Like most people that have taken a risk, for the sake of something they truly care about, I've had to jump through hoops and hurdles for good things to happen, which has taught me some really, really valuable life lessons, that I'm not exactly ashamed of. The day I learned to treat rejection as something that has some intrinsic value,that broadens my perspective, the metaphorical sting, that's inevitable every time I face some sort of rejection/let down weakened, like one of those herbal remedies for bee stings, that anyone with internet access and Google savvy can easily read about. On an unrelated note I can use that metaphorical comparison with authority because I'm a magnet for bee and wasp stings at least once per summer (for some reason) so I've tried multiple remedies.
I feel like I've spent too much time highlighting the positive on this blog, and in honour of the impending one year anniversary of my freelance journey it's time I reflected on what the not so great moments have taught me.
Never compare yourself to others who have done similar things:
This one is the most important, and I think it was my greatest flaw during my first two months of freelancing. People start things at different times, people finish things at different things, and people reach milestones at diverse times too. It's never to early or too late to start something unless an unavoidable barrier of sorts is standing in your way. Never be envious or intimidated by someone else's success or achievements, in fact it's a lot less self destructive to treat them as a peer/equal that you can learn something from. It's easy to overlook the fact that no matter what people manage to achieve they probably have at least one struggle that they don't discuss openly unless they're in trusted company; if they've been working in your field longer than you there's most likely something they can learn from you too. For me this revelation occurred while tapping into a niche that seems to be generational. I'm a millennial, and found plenty of demand for writers, while reaching out to editors, start ups, and businesses dominated by baby boomers, and Gen Xers with either limited tech savvy or limited time to write.
The People Who Said Networking Is Important Weren't Kidding And Are On To Something:
I can't help but bring this revelation back to the whole millennial thing. The advice that I heard in school over and over again is networking is really, really important. It was drilled in my head endlessly but I think the time I realized its true value was when I started freelancing. I've always been social media savvy but something I've slowly had to learn on my feet is in person, non-virtual networking.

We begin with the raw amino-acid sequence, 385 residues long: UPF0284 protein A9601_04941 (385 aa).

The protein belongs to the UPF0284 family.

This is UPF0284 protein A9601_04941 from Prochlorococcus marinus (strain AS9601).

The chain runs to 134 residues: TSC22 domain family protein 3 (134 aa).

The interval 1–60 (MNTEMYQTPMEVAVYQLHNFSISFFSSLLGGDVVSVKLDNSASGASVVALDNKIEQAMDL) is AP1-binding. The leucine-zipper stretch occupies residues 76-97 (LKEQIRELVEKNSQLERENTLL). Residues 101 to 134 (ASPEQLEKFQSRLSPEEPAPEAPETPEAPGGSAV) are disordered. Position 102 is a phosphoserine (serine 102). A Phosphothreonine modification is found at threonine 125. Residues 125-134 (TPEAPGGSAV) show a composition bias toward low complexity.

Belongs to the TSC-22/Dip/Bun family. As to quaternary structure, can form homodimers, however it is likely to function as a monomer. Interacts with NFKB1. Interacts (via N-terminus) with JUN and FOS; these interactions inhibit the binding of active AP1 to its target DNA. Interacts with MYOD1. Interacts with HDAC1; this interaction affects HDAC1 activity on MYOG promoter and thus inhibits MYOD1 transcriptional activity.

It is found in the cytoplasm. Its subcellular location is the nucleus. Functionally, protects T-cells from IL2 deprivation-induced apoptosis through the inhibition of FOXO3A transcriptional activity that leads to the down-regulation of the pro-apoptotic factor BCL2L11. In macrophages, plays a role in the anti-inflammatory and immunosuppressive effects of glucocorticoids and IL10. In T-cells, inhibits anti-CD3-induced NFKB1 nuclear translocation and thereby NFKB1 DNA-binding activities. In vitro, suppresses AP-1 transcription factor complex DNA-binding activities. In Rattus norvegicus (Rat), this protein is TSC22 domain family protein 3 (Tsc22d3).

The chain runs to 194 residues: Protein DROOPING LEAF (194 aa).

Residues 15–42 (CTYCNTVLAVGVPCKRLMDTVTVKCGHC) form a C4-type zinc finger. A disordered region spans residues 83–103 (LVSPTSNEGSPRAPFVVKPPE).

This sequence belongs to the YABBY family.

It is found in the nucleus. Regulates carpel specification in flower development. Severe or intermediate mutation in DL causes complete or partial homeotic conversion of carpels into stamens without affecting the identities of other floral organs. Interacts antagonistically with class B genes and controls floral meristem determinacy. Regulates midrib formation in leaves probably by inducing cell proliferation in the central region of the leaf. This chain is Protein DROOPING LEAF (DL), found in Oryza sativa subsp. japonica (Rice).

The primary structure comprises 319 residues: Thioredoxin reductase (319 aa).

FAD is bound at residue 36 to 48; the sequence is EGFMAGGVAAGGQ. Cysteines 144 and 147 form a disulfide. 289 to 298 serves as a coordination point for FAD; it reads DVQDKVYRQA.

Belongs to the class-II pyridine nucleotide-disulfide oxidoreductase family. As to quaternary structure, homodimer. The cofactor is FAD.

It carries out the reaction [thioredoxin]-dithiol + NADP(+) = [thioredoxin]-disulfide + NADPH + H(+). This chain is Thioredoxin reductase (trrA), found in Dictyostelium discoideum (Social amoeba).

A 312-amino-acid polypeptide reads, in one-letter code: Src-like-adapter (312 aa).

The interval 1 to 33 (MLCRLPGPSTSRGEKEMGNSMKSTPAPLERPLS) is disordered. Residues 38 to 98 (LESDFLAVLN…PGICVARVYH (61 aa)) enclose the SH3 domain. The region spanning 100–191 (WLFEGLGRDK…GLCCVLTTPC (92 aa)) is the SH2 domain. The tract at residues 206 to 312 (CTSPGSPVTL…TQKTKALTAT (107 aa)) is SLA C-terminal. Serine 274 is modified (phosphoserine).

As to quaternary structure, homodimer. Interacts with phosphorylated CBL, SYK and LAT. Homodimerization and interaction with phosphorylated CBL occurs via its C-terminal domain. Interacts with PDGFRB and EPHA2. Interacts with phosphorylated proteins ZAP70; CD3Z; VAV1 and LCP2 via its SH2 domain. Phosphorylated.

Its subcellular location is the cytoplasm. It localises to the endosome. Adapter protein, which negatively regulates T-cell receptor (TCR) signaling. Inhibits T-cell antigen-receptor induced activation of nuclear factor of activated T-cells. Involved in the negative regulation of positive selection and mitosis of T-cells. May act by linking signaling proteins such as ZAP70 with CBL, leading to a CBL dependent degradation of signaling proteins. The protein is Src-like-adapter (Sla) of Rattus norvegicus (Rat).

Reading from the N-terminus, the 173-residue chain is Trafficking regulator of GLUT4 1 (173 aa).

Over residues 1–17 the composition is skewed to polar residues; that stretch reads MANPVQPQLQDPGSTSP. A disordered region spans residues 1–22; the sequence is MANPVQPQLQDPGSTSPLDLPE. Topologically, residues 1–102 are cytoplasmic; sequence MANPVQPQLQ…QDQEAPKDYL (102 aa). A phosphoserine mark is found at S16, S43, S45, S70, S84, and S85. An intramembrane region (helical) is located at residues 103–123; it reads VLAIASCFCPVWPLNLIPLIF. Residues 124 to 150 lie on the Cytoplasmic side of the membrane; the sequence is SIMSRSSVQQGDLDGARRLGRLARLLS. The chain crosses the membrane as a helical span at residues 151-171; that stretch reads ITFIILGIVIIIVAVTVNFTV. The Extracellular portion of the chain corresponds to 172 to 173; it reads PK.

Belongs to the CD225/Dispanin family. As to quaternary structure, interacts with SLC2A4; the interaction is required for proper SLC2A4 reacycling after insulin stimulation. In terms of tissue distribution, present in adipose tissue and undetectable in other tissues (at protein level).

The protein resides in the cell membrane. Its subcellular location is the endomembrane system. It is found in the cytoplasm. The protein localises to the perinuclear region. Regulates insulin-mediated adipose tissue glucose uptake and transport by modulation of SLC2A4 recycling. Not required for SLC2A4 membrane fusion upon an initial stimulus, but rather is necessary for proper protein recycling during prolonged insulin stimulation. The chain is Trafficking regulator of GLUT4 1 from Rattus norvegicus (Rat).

How I got one of my first freelance gigs is a perfect example of why networking goes a long way. A former boss/ family friend I worked with, the summer before my final year of undergrad heard I was branching out into freelance writing and offered me money to transcribe video content. A couple months after I finished my first, major freelance project she became the executive director of the company I worked for short term. True story...
Staying Active In The Blogosphere, And On Social Media Really Pays Off:
It's amazing how many people thus far, that have expressed genuine interest in publishing my work, paying me for my expertise, and/ or express genuine interest in my ideas have taken a moment to tell me that they loved a specific tweet, or have an opinion on something I wrote on my blog, or show signs of carefully examining my about page. Often what they comment on is stuff that's ancient history, and remind me of stuff I wrote, blogged, or tweeted about months ago.
When I signed up for my first social media accounts, and wrote my first blog post, I never thought that adding the words "I'm a freelance writer for hire." would make people actually pay attention but I truly believe that this is a profession that attracts attention, once you add the label to your name, every time you talk or network with someone.
These are the top three lessons, the not so great moments, that occurred this past year taught me, but there are hundreds, and hundreds more that sometimes sometimes come out my mouth when I'm feeling particularly thoughtful. I think the moral of this blog post can be perfectly summarized via a viral video that my boyfriend and I can't stop imitating, and making jokes about. It's super funny, but Shia also has a valid point about dreams and ideas: